The City should be trying to educate drivers that they do have to yield to pedestrians crossing legally at an uncontrolled intersection.
By Ryan McGreal
Published November 08, 2013
Last week, the City released a new proposal for a Pedestrian Signal Program [PDF] that includes a "Courtesy Crossing" pilot project to provide more visible crosswalks at uncontrolled intersections. Incredibly, the proposal suggested putting up signs for pedestrians that read, "Caution - Vehicles Not Required to Stop".
Uncontrolled intersection on Cannon at Elgin (RTH file photo)
However, this wording has not yet been finalized. According to Kelly Anderson, spokesperson for the Public Works Department, "There will be a significant amount of planning before anything is implemented. No specific wording has been finalized at this point."
The proposed signage wording comes from a recommendation by the city's Legal and Risk Management staff, "based on their interpretation" of the Highway Traffic Act.
I struggle to understand what interpretation of the Highway Traffic Act could have led to a sign telling pedestrians that motorists are not required to stop for them. As the Act specifies and an Ontario Transportation Ministry (MTO) spokesperson recently clarified for RTH, motorists absolutely do have to yield to a pedestrian who has started crossing an uncontrolled intersection. Likewise, pedestrians have to wait for a gap that is large enough that motorists have time to stop.
Anderson notes that City staff will consult further with Legal and the MTO before finalizing and implementing the project. She adds that the project "will involve a comprehensive education strategy."
It's good to hear that the wording has not yet been finalized, because the current proposed wording is misleading and dangerous.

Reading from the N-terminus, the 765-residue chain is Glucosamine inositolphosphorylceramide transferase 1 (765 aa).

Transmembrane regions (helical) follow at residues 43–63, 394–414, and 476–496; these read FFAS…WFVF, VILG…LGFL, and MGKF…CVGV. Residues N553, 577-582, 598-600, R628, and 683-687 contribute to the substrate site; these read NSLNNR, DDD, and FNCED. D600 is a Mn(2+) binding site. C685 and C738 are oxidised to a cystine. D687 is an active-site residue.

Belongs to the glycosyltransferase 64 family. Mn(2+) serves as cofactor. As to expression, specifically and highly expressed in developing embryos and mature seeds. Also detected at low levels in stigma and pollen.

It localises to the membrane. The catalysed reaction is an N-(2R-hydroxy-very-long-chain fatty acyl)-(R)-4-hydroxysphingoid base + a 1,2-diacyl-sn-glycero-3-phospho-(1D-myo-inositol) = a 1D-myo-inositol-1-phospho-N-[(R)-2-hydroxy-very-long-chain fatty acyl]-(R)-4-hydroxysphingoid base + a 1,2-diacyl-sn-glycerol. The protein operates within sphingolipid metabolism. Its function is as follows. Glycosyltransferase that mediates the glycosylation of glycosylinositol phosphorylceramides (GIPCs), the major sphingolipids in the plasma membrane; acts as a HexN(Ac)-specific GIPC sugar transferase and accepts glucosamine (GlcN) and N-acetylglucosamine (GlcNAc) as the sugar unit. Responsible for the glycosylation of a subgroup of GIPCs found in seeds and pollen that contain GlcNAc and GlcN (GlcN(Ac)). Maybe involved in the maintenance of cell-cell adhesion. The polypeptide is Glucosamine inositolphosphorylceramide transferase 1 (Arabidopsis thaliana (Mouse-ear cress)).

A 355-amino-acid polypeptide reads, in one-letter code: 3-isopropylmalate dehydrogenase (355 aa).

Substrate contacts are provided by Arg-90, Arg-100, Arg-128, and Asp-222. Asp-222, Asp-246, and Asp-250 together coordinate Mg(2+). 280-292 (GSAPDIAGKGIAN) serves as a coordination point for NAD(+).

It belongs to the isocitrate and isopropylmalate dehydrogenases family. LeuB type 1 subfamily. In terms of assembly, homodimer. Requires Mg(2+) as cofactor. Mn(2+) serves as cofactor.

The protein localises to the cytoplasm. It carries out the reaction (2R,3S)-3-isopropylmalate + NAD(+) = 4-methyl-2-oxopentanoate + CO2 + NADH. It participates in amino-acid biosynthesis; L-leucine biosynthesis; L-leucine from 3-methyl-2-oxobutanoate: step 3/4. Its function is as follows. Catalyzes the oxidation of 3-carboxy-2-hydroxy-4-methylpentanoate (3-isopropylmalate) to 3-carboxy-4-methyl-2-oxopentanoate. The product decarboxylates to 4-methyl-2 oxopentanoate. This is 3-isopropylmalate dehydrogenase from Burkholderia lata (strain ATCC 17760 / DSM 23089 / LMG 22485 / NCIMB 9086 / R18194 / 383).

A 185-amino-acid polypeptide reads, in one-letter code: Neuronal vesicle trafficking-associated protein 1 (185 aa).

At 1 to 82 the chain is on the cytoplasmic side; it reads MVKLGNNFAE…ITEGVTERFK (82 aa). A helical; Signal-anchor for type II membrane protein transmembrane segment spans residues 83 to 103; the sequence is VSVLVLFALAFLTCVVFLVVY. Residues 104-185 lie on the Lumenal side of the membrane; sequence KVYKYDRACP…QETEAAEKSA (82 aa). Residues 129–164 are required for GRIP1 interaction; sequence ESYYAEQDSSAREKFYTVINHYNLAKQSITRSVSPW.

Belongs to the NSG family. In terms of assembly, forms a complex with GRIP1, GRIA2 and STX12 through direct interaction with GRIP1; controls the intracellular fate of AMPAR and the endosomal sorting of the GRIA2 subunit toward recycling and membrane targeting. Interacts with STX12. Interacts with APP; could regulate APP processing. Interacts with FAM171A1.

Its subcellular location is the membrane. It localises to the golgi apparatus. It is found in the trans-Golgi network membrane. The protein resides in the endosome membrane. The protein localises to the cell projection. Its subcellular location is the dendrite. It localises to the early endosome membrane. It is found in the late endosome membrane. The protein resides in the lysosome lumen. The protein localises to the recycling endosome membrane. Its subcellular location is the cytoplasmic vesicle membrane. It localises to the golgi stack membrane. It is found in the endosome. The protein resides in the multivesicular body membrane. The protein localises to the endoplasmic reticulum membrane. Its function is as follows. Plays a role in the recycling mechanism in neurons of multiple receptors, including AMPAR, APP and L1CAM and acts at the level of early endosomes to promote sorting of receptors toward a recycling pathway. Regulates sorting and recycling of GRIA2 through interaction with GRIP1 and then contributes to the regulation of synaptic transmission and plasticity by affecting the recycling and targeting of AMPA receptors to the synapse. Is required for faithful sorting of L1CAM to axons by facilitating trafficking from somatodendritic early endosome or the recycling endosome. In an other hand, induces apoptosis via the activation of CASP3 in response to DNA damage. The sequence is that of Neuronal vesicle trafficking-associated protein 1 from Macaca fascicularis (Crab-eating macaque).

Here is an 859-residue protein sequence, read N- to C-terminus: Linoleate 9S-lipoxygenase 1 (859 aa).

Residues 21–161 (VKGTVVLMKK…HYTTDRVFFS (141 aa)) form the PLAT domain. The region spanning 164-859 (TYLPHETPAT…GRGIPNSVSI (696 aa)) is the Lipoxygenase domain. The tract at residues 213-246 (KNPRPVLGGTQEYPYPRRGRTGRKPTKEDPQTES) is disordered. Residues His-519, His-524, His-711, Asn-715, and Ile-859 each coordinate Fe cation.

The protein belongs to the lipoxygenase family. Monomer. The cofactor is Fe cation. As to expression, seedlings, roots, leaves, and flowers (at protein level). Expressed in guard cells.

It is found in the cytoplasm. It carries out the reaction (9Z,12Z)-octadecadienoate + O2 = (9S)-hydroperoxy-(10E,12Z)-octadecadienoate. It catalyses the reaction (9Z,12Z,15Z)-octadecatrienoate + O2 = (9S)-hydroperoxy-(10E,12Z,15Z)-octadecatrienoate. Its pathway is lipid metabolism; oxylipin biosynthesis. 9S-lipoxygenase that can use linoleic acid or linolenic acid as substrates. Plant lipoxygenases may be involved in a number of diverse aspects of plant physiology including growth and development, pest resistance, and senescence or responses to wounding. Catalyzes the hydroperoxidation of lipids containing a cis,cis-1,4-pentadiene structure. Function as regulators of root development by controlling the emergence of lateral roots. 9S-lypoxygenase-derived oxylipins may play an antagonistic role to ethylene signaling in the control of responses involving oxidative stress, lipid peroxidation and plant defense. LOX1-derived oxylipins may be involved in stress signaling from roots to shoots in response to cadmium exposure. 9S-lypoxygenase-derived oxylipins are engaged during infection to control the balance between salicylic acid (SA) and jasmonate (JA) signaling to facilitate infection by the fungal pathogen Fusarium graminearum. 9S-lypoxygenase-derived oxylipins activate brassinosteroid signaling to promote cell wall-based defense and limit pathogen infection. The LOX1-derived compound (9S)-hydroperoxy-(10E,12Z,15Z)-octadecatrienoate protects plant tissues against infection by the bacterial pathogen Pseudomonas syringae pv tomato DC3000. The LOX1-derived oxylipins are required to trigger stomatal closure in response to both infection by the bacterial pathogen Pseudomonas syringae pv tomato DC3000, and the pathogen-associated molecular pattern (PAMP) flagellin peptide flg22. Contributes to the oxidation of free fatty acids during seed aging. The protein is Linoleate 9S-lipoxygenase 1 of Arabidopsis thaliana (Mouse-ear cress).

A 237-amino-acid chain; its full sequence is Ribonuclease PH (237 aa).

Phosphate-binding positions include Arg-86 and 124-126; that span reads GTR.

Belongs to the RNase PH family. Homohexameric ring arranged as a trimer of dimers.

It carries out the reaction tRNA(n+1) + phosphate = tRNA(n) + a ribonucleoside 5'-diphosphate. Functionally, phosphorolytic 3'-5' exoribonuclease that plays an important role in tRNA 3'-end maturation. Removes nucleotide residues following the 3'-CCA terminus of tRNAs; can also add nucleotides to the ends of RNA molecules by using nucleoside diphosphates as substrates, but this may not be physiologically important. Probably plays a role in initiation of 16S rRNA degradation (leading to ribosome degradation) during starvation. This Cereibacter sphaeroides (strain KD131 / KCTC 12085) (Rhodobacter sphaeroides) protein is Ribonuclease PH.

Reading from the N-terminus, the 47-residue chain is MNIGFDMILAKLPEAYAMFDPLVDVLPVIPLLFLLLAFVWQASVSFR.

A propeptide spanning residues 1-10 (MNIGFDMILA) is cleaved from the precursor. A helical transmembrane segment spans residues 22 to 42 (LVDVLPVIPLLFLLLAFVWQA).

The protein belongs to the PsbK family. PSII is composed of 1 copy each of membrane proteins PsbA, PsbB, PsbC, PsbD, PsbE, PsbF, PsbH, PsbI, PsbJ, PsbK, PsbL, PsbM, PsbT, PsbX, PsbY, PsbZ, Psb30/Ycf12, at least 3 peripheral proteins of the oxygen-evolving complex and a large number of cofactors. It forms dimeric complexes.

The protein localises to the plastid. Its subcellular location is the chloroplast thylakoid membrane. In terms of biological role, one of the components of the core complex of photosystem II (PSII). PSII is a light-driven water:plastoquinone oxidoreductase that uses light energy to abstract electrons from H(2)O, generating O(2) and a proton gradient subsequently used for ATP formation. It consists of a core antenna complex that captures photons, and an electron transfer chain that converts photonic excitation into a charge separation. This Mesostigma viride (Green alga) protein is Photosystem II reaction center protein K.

The city should be trying to educate drivers that they do have to yield to pedestrians crossing in an uncontrolled intersection. As a model, the City should consider the signs in place at the McMaster and Mohawk campuses, which are directed at motorists, not pedestrians:
'Stop for pedestrians' sign at Mohawk College Fennell Campus (RTH file photo)
For a long time, the city's Legal department has been myopically risk-averse and liability-oriented. I've been given to understand their interpretation of the HTA led the traffic department under Hart Solomon to abandon maintenance on uncontrolled intersections altogether as a way of reducing the City's potential liability in the case of a pedestrian collision.
Ghost crosswalk on Hunter near City Hall (Image Credit: Undustrial)
As a recent SPRC report indicates, the legacy of Hamilton's approach to pedestrian safety has been a dismal, shameful pedestrian safety record. In other words, the City's efforts to reduce its liability risk have actually increased the risk of injury to pedestrians!
I strongly encourage City staff to recommend signage that focuses on reminding drivers about their legal responsibilities, rather than scaring off pedestrians to avoid liability.
I shudder to think of the legal ramifications for the City if a motorist runs over a pedestrian after wrongly concluding from an official sign that they don't have to stop.
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